CAIRO (Reuters) - Egypt’s new military rulers, promising to guard against “counter-revolution”, faced political pressure on Friday to purge the cabinet of ministers appointed by Hosni Mubarak as thousands of protesters gathered in Cairo.
On the eve of the rally that also celebrated two weeks since Mubarak’s removal, the military, which has promised elections within six months, assured Egyptians there would be “no return to the past” of the Mubarak era.
In the gathering at Tahrir Square, which also reminded the military of the people power that ended Mubarak’s 30-year iron rule, activists urged the military to overhaul the newly appointed cabinet and install a fresh team of technocrats.
“The demands are clear: resignation of the government of (Prime Minister) Ahmed Shafiq; immediate release of political prisoners and the issuing of a general amnesty that absolves all,” Safwat Higazie, a leading member of the Council of the Protectors of the Revolution, told Reuters.
“We do not want Shafiq any more, even if they shoot us with bullets,” activists chanted. “Revolution until victory, revolution against Shafiq and the palace.”
By evening, about 1,000 protesters had gathered around the cabinet building, chanting “We won’t leave! He will go!” — the same chant used in the protests to oust Mubarak.
The atmosphere was also festive. Mothers pushed little children in strollers, with red, white and black Egyptian flags painted on toddlers’ cheeks. People waved the national flag, danced and sang patriotic songs as soldiers looked on.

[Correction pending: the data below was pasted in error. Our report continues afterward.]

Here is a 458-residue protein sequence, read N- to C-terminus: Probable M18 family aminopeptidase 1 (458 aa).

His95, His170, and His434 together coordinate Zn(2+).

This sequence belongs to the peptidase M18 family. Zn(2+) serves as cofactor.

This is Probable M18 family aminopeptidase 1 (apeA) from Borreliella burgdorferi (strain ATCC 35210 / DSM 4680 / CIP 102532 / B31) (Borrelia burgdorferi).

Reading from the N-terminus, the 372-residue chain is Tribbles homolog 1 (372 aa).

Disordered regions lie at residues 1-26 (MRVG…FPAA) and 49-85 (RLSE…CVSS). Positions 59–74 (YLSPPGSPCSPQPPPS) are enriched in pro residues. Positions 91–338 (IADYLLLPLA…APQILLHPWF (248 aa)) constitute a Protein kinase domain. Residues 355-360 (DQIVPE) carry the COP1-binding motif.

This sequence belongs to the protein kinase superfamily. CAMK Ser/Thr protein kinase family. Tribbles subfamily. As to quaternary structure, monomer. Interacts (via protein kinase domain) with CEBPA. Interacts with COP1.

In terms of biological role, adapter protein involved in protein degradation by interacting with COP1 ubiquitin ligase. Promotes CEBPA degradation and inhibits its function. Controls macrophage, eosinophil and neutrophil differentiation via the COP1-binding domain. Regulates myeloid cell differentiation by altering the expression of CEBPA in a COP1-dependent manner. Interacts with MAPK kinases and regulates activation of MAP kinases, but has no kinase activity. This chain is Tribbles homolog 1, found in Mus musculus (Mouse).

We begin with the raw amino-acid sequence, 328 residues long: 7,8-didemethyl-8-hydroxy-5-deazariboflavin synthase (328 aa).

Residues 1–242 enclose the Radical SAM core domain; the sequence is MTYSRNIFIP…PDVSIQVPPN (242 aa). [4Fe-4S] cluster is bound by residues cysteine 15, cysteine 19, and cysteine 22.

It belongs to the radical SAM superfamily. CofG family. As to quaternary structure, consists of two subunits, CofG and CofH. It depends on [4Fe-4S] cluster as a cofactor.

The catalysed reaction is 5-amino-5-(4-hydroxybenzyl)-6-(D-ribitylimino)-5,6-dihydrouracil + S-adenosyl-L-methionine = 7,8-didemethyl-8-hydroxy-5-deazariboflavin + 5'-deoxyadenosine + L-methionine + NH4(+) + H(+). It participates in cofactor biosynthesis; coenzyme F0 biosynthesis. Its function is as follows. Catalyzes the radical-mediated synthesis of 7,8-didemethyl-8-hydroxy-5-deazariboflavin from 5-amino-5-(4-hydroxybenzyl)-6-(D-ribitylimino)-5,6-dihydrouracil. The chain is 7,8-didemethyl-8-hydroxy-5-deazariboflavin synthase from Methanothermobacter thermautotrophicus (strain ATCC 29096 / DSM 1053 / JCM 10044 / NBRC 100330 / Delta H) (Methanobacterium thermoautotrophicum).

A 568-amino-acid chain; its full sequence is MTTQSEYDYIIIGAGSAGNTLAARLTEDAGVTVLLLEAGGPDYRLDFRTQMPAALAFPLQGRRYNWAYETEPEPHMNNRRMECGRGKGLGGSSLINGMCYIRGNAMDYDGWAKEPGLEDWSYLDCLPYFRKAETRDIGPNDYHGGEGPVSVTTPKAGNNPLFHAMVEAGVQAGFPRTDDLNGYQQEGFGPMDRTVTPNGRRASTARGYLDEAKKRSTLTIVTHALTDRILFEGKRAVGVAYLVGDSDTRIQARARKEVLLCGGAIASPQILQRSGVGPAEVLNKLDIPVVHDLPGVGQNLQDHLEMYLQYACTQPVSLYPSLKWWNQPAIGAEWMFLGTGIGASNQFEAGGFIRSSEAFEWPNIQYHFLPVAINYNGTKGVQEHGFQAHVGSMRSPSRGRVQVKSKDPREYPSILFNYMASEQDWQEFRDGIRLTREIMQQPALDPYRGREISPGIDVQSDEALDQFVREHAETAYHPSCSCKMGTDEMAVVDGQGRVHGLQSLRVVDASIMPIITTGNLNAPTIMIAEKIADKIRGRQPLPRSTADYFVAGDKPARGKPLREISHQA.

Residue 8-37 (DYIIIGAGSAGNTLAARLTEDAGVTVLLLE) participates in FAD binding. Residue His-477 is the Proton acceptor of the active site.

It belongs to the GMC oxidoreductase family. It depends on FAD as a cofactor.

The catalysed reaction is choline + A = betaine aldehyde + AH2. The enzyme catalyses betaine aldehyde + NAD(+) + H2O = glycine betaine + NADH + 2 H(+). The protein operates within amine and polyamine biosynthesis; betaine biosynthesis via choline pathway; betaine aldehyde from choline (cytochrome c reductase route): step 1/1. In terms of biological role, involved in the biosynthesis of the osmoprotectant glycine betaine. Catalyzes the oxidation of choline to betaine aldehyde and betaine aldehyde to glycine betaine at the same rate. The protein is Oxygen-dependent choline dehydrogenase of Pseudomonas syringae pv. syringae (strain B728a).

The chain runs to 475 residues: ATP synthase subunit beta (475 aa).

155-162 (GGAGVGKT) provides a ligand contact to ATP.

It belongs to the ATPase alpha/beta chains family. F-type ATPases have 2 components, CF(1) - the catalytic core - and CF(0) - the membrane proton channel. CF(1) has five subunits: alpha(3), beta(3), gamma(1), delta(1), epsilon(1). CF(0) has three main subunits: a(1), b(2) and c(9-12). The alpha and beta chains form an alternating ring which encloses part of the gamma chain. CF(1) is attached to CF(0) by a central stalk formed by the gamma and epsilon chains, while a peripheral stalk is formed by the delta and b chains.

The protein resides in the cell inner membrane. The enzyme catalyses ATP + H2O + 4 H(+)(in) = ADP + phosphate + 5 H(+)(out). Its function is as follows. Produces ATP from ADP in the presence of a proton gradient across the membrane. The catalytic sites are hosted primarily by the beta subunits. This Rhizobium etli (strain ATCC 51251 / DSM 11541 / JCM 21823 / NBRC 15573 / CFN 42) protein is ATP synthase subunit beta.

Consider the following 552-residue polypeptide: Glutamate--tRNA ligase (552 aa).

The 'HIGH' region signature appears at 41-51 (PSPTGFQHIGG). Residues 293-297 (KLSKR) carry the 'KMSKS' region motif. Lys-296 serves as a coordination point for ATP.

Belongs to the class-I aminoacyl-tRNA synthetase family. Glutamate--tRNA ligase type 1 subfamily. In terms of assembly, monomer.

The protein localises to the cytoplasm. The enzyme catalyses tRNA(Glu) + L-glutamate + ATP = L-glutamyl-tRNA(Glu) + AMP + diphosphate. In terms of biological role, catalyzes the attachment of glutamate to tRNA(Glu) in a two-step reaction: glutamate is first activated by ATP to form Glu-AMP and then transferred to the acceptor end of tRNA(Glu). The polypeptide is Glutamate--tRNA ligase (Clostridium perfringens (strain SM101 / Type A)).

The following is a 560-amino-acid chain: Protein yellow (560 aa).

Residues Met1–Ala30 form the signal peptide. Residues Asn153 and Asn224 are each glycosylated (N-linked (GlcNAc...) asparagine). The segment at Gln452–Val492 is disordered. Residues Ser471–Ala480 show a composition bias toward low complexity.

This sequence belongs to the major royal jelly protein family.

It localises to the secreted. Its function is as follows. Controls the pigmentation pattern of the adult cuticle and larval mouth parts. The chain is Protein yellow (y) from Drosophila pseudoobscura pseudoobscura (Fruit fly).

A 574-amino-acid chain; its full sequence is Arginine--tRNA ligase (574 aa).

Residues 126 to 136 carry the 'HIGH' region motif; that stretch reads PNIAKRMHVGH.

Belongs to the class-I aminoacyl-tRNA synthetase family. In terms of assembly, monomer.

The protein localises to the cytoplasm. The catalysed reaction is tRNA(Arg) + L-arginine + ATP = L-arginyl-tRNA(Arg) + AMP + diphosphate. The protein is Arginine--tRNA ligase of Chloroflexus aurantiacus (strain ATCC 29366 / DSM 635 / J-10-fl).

During noon prayers, the preacher called on Egypt’s powerful army to stand by the people and to respect their demands. He also expressed Egyptian solidarity with the rebellion against Muammar Gaddafi in the western neighbour Libya.
In the fragmented political arena of post-revolutionary Egypt, those with wealth, whatever its source, may still be able to win power and influence in elections. For decades past, voting in Egypt has been determined by thuggery, bribery and manipulation.
The Muslim Brotherhood, Egypt’s best organised political group, and others are particularly concerned about the key portfolios of defence, interior, justice and foreign affairs, and want a clean break from Mubarak’s old guard.
The military, facing strikes over pay as well as turmoil in Libya, treads a fine line between granting people new freedoms and restoring normal life.
Having dissolved parliament and preparing a referendum to amend the constitution to dismantle the apparatus that kept Mubarak in power, the military has also effectively banned strikes and urged the nation to get back to work.
The military told the Arab world’s most populous nation on Thursday night to guard against “attempts to create strife”.
“The military council emphasises that it will take all steps to fulfil its promises, so that there is no return to the past and the sublime goal is to achieve the hopes and aspirations of this great nation,” the military said on its Facebook page.
“We demand the resignation of all governors across Egypt. These officials have been appointed by Mubarak and continue to work for him and (Mubarak’s) NDP. They are preparing for parliamentary elections,” Higazie said, adding:
“Their aim is to destroy the people’s Jan 25 revolution and to stage a comeback of the regime to power. Our demands must be fulfilled in order to put an end to this counter-revolution run by Mubarak’s lackeys.”
Tens of thousands of protesters in Ismailia, Arish, Suez and Port Said demonstrated after Friday prayers calling on the cabinet to be removed.
In Suez, about 7,000 protested, demanding the constitution be changed and not just reformed, the removal of Shafiq from power and the resignation of the governor of Suez.
In Ismailia, over 10,000 people demonstrated, saying the “revolution was not over and it has not achieved all of its goals.”